As early as next year, many Sky Harbor taxi customers may be riding in cabs powered by a range of alternative fuels.
A City Council subcommittee voted last week to recommend a rule that would take effect when the new airport taxi contracts for Phoenix Sky Harbor International Airport are finalized.
Under the new policy, cabs with an airport permit would be required to use one of several alternative fuels.
Gasoline-powered cars - even hybrids like the Toyota Prius - won't be allowed. Although hybrids use less gasoline than regular cars, they don't meet the city's new standard to limit greenhouse-gas emissions and oil use.
The city's proposed alternative-fuel rules impact taxis that have a permit to pick up passengers at the airport. If a traveler hires a taxi elsewhere in the Valley and gets a ride to the airport, that cab can use any kind of fuel.
Phoenix leaders are trying to cut air pollution. Council members on the panel also heard from taxi companies that are concerned that cabs running on compressed natural gas are too costly and may be susceptible to fires.
"Technology is changing," said Councilwoman Maria Baier, who sits on the council's Economy, Commerce and Sustainability Subcommittee.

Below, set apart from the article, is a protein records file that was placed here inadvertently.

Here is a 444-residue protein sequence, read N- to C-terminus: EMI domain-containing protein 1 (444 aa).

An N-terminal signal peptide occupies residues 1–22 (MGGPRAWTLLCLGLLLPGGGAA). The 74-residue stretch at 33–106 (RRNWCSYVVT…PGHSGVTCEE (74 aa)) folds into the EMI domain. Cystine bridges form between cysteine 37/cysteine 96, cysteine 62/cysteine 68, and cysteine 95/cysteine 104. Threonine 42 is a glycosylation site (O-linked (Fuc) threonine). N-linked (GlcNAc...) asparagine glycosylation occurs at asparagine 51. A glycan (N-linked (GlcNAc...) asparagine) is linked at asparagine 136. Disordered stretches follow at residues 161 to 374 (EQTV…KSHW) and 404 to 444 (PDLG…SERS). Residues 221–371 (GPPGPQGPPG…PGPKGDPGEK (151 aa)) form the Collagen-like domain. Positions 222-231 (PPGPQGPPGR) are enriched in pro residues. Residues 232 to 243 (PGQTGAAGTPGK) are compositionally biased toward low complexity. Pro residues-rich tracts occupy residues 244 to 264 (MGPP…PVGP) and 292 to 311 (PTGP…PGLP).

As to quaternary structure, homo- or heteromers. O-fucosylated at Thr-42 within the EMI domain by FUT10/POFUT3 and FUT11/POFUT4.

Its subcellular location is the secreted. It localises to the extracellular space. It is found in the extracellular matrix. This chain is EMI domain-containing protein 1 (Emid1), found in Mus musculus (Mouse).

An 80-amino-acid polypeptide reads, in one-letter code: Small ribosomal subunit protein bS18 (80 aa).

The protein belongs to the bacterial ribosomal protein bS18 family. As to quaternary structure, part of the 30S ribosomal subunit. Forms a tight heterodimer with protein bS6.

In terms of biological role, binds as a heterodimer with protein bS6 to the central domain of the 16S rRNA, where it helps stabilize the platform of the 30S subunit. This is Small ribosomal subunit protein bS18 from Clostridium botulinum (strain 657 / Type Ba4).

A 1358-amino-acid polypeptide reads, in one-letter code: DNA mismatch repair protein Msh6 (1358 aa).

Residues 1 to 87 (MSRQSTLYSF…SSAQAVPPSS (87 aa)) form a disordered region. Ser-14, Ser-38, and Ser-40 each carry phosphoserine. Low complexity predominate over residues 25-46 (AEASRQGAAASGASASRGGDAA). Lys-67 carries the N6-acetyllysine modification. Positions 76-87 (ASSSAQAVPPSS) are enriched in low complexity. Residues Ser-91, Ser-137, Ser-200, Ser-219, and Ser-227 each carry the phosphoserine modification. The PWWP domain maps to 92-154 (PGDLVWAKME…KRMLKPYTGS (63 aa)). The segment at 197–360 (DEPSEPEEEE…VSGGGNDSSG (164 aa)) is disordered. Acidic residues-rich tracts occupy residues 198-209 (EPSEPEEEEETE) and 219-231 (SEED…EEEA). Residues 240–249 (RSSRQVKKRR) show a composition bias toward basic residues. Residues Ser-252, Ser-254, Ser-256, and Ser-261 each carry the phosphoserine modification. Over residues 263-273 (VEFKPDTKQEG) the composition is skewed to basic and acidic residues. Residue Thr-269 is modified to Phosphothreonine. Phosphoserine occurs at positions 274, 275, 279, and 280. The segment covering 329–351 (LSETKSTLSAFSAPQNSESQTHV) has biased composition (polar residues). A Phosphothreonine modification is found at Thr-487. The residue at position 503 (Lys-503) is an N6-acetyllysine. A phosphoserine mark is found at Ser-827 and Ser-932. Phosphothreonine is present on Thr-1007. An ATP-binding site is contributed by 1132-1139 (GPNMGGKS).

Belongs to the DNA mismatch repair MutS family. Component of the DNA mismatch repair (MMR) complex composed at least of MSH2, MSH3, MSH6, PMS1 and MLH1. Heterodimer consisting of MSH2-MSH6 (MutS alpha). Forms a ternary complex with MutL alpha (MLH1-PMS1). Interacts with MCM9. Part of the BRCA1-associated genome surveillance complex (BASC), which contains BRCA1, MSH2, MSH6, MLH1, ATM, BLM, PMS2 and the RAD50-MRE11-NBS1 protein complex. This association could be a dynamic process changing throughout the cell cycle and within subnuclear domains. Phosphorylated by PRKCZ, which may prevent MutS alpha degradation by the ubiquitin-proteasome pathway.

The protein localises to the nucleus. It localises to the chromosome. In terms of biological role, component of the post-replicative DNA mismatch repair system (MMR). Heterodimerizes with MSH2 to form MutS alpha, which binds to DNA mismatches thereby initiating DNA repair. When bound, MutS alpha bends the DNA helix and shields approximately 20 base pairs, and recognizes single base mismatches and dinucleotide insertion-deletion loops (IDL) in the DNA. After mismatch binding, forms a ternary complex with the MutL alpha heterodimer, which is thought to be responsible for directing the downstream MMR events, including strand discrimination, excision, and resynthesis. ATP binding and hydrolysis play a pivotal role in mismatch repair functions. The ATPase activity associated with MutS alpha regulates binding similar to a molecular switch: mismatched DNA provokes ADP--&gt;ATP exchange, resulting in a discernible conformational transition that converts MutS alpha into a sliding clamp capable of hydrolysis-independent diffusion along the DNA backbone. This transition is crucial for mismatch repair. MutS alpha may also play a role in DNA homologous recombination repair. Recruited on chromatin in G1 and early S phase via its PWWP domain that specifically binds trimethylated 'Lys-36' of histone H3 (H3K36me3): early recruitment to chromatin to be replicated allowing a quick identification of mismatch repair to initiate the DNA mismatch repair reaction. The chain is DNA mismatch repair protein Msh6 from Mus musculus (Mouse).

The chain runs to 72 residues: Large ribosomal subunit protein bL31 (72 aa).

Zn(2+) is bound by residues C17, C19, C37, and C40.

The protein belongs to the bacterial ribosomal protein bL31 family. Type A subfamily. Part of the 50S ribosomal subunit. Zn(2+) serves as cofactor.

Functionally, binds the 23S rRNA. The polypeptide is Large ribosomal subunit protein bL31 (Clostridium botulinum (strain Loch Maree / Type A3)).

Now, only one alternative fuel is allowed, and "it would be very dangerous to have what one would call a monopoly," she said later.
The subcommittee unanimously recommended a rule that would give taxi companies more fuel choices. If ultimately approved by the full council, it would also allow the city to explore more fuel options when technology improves.
Under the old airport policy, taxis with airport permits have to be powered by compressed natural gas. Clean Energy is the only firm with CNG fuel pumps for taxis at the airport.
In practice, however, a loophole allowed the airport to make exceptions to the CNG rule. Because of this, many of the airport's 170 airport taxis are powered by gasoline.
Under the new rules, taxicabs would have the choice of using compressed natural gas, liquid propane gas or E85 ethanol fuel.
The new rule also would require that the city enforce the policy with inspections and other methods to make sure that taxicab companies are not using gasoline.
About 40 company executives and others attended Tuesday's subcommittee meeting touting their respective alternative fuels. Clean Energy has provided CNG to airport taxis since 2001, an airport spokeswoman said.
Clean Energy representatives argued that CNG-powered cars have the lowest emissions. Kevin DeMenna, a Phoenix lobbyist for Clean Energy, downplayed the taxi companies' worries about cost and safety.
"The city is going in the wrong direction," DeMenna told the subcommittee, referring to the new policy. He said he believes Clean Energy has the greenest fuel. "That much is clear," he said.